Currency Update – Thursday 23rd October

Currency Update – Thursday 23rd October

Sterling has failed to recover from this weeks dramatic drop as Gordon Brown echoed Mervyn King's outlook, predicting a recession, although being a politician he painted it has a global recession, from which Britain would not be able to insulate itself. Brown would have to take this line as previously he has emphasised that the UK is 'uniquely placed' to withstand a global slowdown, when in fact it is uniquely badly placed with a large trade deficit, and an over-reliance on it's financial sector. It is the structure of the UK economy which has placed the Pound in such a weak position, and yesterday's MPC minutes failed to offer any direction for the currency. The vote was unanimous for the rate cut, and even though there was little in the minutes, the downturn in the economy has created an expectation for a further 50bp cut at the next meeting.

With Brown's comments coming hot on the heels of King's, it is no surprise that the Pound has stayed low, around 1.63 against the Dollar, and around 1.27 against the Euro. The de-leveraging from investment firms continues strengthening the US Dollar which has risen almost 6% on an index basis since the 14th of October.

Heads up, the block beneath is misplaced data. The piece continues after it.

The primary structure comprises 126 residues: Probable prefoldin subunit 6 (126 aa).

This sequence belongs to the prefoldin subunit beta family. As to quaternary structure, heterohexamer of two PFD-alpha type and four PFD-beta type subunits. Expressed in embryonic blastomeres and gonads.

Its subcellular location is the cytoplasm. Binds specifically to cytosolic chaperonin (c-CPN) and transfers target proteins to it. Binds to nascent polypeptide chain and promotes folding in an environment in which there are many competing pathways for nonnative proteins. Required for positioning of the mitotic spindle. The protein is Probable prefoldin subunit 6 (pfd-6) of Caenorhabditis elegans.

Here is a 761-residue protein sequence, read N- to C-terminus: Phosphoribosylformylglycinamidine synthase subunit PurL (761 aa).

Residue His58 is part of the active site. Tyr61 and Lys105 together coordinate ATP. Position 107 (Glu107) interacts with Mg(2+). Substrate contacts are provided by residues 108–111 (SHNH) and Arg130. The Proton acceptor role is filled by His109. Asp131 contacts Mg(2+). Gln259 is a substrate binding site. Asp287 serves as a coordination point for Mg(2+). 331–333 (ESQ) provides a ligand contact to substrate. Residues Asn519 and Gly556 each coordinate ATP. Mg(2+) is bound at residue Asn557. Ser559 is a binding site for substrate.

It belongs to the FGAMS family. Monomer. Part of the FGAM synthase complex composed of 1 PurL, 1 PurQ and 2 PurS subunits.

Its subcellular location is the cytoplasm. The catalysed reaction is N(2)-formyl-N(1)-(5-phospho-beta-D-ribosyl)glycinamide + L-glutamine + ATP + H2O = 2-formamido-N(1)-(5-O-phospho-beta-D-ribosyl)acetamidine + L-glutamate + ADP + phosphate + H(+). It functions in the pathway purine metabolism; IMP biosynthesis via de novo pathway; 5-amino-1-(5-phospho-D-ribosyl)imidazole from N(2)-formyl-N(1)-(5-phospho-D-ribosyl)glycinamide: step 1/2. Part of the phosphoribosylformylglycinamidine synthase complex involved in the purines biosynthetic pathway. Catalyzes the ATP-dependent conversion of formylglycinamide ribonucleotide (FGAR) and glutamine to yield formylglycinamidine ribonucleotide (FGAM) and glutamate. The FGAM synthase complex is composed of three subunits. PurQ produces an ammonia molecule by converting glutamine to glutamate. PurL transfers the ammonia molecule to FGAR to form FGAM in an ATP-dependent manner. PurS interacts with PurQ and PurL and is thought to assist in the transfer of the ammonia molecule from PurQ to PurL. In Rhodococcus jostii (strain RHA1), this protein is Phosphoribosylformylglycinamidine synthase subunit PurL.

The signs of the credit crunch spreading away from the European and American economies continues with New Zealand cutting their rates by 100bp, which paradoxically actually strengthened the Kiwi Dollar as many expected an even greater rate cut. In contrast to every other economy Hungary actually raised their rates by 3%, in an attempt to shore up their currency which had dropped 10% in a week, and Argentina's stock market ended down 17% lower after the private pension scheme was nationalised. The problems have led to further falls in global stock markets with Asian markets falling between 5-7%, European and Americans equities fell 4-5%.                                                 

The UK takes centre stage again today with Retail sales and Mortgage approvals. Retail sales are predictably down, by 0.4%, but such is the gloom on the UK markets that this was actually better than expected. Mortgage approvals are expected to also be at a low level with the credit crunch stopping many banks lending. In a week of pessimism for the UK economy and the Pound, tomorrow is unlikely to provide any lift, with the GDP figures expected to be the first growth figures to confirm the UK's slide into recession.

Michael Corcoran| Treasury Solutions | nabCapital

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